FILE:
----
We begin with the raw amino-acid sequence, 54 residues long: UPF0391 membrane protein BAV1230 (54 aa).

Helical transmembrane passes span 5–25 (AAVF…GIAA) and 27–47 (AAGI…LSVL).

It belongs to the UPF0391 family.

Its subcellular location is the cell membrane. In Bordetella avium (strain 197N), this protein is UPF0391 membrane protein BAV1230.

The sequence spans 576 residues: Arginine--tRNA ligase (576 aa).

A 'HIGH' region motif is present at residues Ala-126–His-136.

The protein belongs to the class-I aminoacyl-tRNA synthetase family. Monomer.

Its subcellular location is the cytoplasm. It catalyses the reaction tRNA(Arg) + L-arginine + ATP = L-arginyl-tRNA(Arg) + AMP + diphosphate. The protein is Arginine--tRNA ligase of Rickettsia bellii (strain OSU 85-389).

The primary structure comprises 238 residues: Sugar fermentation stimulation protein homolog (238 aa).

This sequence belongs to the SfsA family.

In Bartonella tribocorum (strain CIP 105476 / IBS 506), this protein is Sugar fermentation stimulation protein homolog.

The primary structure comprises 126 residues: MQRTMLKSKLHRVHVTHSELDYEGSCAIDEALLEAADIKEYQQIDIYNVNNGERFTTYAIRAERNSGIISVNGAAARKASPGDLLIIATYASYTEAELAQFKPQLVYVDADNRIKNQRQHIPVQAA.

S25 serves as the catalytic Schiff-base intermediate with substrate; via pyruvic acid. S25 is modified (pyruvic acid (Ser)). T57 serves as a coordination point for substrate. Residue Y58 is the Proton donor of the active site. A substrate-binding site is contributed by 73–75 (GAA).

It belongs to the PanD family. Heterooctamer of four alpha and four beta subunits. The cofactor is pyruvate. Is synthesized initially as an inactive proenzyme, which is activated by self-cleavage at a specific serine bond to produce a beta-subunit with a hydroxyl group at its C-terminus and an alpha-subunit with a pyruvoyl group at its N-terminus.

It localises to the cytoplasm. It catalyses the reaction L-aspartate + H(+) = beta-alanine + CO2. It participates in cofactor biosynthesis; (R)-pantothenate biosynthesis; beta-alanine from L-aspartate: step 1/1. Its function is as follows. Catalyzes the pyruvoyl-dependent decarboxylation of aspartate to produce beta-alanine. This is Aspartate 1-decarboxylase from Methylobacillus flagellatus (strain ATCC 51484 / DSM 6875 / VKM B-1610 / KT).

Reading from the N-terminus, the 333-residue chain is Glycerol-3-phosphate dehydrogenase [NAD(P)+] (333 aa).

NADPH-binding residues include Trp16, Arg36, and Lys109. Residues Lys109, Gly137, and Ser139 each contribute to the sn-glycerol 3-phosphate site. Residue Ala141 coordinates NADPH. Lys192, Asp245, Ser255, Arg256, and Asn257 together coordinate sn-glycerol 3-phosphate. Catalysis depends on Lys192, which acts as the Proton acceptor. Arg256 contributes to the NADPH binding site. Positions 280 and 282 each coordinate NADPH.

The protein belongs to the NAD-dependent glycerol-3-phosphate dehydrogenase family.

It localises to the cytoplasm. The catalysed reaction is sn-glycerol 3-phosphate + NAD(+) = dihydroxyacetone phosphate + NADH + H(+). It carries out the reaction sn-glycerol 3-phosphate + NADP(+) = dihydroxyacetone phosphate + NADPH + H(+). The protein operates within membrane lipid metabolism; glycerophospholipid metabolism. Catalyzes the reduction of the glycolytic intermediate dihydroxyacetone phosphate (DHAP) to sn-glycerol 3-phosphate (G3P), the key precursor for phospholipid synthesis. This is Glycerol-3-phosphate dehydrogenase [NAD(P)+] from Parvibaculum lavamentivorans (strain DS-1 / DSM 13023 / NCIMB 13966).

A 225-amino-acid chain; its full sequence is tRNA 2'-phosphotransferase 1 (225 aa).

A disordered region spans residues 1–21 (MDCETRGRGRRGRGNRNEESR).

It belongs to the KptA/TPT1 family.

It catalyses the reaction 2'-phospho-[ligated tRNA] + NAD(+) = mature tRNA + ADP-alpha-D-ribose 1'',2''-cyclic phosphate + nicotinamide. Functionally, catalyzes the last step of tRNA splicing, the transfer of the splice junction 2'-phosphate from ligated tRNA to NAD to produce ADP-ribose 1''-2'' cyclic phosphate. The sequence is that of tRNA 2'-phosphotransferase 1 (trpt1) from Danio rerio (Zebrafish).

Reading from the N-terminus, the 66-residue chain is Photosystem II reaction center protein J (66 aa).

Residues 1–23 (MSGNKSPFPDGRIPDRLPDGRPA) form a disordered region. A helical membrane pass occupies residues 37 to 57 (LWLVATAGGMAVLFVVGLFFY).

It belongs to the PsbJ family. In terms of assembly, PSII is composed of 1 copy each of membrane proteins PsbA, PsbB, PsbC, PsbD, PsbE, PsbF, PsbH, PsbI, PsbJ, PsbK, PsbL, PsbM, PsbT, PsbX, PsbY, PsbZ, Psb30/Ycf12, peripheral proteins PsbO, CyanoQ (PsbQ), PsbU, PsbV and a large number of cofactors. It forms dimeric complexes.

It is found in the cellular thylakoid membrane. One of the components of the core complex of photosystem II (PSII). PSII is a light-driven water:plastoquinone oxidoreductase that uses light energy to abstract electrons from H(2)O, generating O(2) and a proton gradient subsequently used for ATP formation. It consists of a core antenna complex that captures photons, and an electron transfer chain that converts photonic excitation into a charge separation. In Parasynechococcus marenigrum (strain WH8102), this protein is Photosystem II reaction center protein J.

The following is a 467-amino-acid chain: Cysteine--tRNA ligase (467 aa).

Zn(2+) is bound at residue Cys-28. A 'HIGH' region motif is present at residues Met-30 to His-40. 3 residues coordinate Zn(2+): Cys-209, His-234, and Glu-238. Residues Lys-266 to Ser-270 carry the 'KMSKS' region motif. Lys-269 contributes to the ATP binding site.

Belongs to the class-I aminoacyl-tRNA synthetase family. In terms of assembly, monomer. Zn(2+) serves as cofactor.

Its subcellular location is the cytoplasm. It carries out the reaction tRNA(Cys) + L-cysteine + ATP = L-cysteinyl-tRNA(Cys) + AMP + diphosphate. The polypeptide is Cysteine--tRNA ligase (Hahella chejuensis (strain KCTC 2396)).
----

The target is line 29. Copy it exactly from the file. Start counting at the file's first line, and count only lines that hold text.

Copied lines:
Zn(2+) is bound at residue Cys-28. A 'HIGH' region motif is present at residues Met-30 to His-40. 3 residues coordinate Zn(2+): Cys-209, His-234, and Glu-238. Residues Lys-266 to Ser-270 carry the 'KMSKS' region motif. Lys-269 contributes to the ATP binding site.